Playtime: PS VR Worlds

As I’ve mentioned before, I picked up a PSVR bundle during Sony’s E3 sale. The bundle came with a demo disk of various games and a copy of “Skyrim VR.” The demo disk was definitely a fun start, but ultimately left me wanting – as demo disks are designed to do – because none of the demos gave me the satisfaction of a complete game. Unfortunately, “Skyrim VR” didn’t seem like the right next-step either. I don’t quite have my VR legs yet and I’ve heard that “Skyrim VR” is most immersive when played in free-motion mode, where your character actually walks instead of teleporting from point to point. Unfortunately, free motion makes you more prone to motion sickness. I still have to build up to that and don’t want to ruin the experience by jumping the gun and getting sick.

Well, luckily, during Sony’s massive Summer Sale, I was able to pick up a boatload of new VR experiences to try out for dirt cheap. First up was “PS VR Worlds.” Much like a demo disk, “PS VR Worlds” is a collection of five games that have been built and optimized specifically for PSVR. The five games are pretty diverse, varying in genre, setting, and length.

For my first experience, I chose to dive into “Into the Deep,” (see what I did there?) a working-title that puts you into a diving rig to explore the open ocean. There were a few different modes for the game, each of which explores different depths of the ocean. However, the final mode, “Shark Encounter” is by far the longest and most immersive. It’s a bit disappointing when you realize that “Shark Encounter” just reuses some of the same content from the shorter modes, but the developers do tack on a story that makes it worthwhile to run through regardless. Reuse of content aside, “Into the Deep” was jaw-dropping and awe-inspiring from both a graphical and immersion standpoint. This was, by far, the first time a VR experience has made me lose myself in a digital world and I actually felt really small in the vast ocean landscape laid out before me. It really illustrates the power and potential of virtual reality. I’m not sure how much replayability this title has, and it would have been great to have an open-world-esque experience in the open ocean, but this is definitely a can’t miss for any VR beginner.

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They don’t call it “Shark Encounter” for nothing.

Next up, I played a few rounds of “Danger Ball.” The best way to describe this experience is “first-person Pong.” You stand at one end of a digital court, striking a ball (using your head as the paddle) and trying to get it past your AI opponent. It’s a really simple concept but it was still fun and had a good amount of replayability. It’s definitely nothing to write home about but it’s a great beginner experience. My only wish is that the developers integrated Move controller compatibility into the game instead of relying solely on head movement.

“The London Heist” was, hands down, my favorite experience on “PS VR Worlds.” The game puts you into a story-driven first-person shooter on rails, following the story of two London mobsters trying to pull off a diamond heist. The game is definitely narrative-driven, with bouts of action interspersed with cutscenes where characters get really in-your-face. During the action sequences, you use two Move controllers as handguns to shoot down your opponents in both a standoff and a car chase sequence. The car chase sequence was especially fun; you can even stick your head out the window of the vehicle and look behind you to see upcoming enemies. Even the narrative cutscenes are interesting; you can always interact with the environment around you – smoking a cigar feels particularly lifelike since the microphone in the headset actually listens for your inhale and exhale. The only downfall of this game is that it isn’t longer. The whole experience can be completed in 30 minutes or less, but this is a world I definitely could have spent more time in.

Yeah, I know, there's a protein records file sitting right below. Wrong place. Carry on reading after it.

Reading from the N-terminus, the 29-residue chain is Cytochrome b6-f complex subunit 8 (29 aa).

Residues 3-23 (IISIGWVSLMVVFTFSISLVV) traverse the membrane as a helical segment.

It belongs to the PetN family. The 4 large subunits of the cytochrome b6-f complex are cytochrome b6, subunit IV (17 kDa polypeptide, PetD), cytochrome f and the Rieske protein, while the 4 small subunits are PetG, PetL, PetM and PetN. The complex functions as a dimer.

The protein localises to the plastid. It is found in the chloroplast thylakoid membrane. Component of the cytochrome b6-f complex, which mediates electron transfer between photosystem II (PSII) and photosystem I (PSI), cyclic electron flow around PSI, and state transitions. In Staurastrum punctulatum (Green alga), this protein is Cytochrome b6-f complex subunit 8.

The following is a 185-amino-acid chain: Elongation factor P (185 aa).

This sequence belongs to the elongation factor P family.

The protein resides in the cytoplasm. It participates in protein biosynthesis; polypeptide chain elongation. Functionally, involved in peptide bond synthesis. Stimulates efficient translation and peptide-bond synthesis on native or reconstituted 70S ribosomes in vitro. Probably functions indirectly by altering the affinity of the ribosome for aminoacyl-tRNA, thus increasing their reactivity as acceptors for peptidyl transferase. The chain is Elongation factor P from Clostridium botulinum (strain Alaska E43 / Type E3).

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This guy gets really in-your-face.

Ah – and now we’ve reached the two tricky titles in the collection. “VR Luge” and “Scavenger’s Odyssey” both seem like really entertaining concepts. “Scavenger’s Odyssey” in particular seems really compelling, as it’s a space adventure where you’re the pilot of a spaceship. Unfortunately, I wasn’t able to get very far into the game before I started feeling pretty nauseous. Hopefully, this is just a case of me attempting the game before developing my sea legs. However, I’ve noticed a lot of chatter online that says this game is pretty rough on the gullet. The same can be said for “VR Luge.” The concept is pretty simple here – you run some street courses on a luge, dodging and weaving between cars and navigating some pretty windy roads. It was definitely fun while I was able to play, but after two run-throughs I had to take a break because I was getting pretty dizzy. I’m hoping that after I’ve worked my way up through more motion-based games, I’ll be able to revisit these experiences. Until then, I can’t really give an opinion one way or another.

Overall, this collection was a great steal for just under $6. The titles felt longer and more fleshed out than anything on the demo disk… but I’m not sure how I would have felt about it if I purchased it for original retail price. All 5 experiences were still pretty short and left me wishing they were a little bit longer. However, the very fact that I wanted more is also a testament to the quality of the experiences themselves, and I’m glad I have them in my game library.

Have you checked out “PS VR Worlds” yet? What did you think of the experiences? Drop me a line in the comments below or on Instagram!


All images in this post obtained from www.gamingdragons.com via Google Images. There is no affiliation between our sites.

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